Only a few days after the IRC Nationals, team SCA invited our academy students to their shore base in the V&A, to give them a run down on their Volvo boat and to give them an insight into their campaign. Thanks Ingrid, for lining that up for our students, they had a great time.
Our academy students are meeting a sailing hero, Dee Caffari.
Unfortunately the whole Volvo stopover in Cape Town is in the middle of the exams and a lot of our students were not able to take part in the activities. As always, school comes first, even if it hurts.
There are a few more action filled days until the start of the Volvo race next Wednesday. The In Port race with a forecasted strong SE could become a real highlight on Saturday.
Our RCYC Academy students do get a lot of opportunities other young sailors don’t have. Let’s just hope many of them will be inspired and are willing to take their yachting to the next level.
From Howard Richman:
The 7 Volvo yachts were back in the water in front of us.
Next thing Ingrid Hale was introducing us to Anthony Spillebeen and Dee Caffari.
It suddenly dawned on us this was DEE CAFFARI, the first and only woman to sail single handed both ways around the world and to have completed 3 solo circumnavigations.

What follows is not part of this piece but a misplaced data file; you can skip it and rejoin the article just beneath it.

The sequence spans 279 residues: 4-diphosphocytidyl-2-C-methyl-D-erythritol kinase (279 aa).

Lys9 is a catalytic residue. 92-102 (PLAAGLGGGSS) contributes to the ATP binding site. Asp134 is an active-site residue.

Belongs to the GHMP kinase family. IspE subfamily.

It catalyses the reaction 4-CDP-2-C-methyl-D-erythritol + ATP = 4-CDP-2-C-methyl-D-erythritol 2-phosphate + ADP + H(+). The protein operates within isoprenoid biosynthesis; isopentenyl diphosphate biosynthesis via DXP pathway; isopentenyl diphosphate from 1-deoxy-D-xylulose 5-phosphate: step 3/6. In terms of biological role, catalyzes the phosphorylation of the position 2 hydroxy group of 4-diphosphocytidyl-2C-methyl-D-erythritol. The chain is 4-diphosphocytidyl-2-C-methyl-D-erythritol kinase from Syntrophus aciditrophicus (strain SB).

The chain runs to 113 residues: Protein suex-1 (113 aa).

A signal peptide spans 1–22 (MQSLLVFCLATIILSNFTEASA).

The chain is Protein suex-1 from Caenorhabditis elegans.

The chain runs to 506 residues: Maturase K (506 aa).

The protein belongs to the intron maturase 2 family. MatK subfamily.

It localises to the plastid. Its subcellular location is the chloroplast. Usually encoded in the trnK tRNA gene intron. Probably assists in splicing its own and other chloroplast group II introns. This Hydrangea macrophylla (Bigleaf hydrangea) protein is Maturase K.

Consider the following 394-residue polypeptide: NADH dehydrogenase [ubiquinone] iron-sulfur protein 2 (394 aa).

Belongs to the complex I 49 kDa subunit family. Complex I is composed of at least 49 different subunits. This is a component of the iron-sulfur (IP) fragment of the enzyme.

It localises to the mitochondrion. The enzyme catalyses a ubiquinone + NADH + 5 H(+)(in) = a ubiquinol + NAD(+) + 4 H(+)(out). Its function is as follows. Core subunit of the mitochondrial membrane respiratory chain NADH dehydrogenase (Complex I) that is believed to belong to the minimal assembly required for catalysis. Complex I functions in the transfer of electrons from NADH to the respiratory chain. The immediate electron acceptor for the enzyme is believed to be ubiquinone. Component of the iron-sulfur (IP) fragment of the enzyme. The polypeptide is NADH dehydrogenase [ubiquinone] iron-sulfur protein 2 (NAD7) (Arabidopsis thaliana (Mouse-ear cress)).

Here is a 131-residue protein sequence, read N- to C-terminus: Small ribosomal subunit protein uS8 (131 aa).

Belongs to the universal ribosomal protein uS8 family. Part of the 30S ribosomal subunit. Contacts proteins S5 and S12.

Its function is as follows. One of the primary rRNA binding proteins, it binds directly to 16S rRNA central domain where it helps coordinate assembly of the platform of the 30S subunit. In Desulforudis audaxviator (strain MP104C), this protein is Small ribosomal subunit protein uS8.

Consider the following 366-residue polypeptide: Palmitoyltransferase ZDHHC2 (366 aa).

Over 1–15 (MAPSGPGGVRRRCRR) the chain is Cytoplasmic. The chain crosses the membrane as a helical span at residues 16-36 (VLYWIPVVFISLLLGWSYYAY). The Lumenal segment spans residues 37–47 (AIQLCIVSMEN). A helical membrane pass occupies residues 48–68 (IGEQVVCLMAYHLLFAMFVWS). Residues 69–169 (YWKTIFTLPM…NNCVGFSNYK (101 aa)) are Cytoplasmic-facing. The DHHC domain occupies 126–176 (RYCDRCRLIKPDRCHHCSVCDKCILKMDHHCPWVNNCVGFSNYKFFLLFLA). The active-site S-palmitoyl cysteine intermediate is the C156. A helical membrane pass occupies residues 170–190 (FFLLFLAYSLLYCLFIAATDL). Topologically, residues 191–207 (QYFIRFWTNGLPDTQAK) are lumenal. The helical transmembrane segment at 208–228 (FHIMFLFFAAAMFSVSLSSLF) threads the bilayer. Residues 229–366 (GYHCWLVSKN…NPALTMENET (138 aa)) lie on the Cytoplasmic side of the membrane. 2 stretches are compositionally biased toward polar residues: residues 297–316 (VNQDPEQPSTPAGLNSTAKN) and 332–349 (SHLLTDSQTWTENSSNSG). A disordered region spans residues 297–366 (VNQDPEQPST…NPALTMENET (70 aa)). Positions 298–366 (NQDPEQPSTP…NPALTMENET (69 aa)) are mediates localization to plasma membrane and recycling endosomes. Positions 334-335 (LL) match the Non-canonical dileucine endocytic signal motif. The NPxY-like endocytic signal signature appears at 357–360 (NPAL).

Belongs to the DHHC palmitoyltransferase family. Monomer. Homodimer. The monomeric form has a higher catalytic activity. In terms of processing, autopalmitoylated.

Dee said we would visit the all-female team SCA boat and then have a chat in the SCA hut.
Oh my gosh, we were going to step onto a Volvo Ocean 65. The girls were screaming with excitement as Dee led us down to the boat.
As we stepped on board the “Magenta Rocket” we realized we were the first to do so after the boat was put back in the water.
Dee showed the girls around the boat and took all the questions in her stride:
How do we get a Team SA?
Should teams be mixed male and female?
How do you get selected?
How does the canting keel and the dagger boards work?
Who does the weather routing?
How many clothes do you take?
How did you get passed Mapfre?
One could sense the excitement from both the Academy girls and from Dee who saw the enthusiasm of our future sailors.
Thank you team SCA and Dee Caffari for an opportunity of a lifetime, the Academy kids are even more inspired.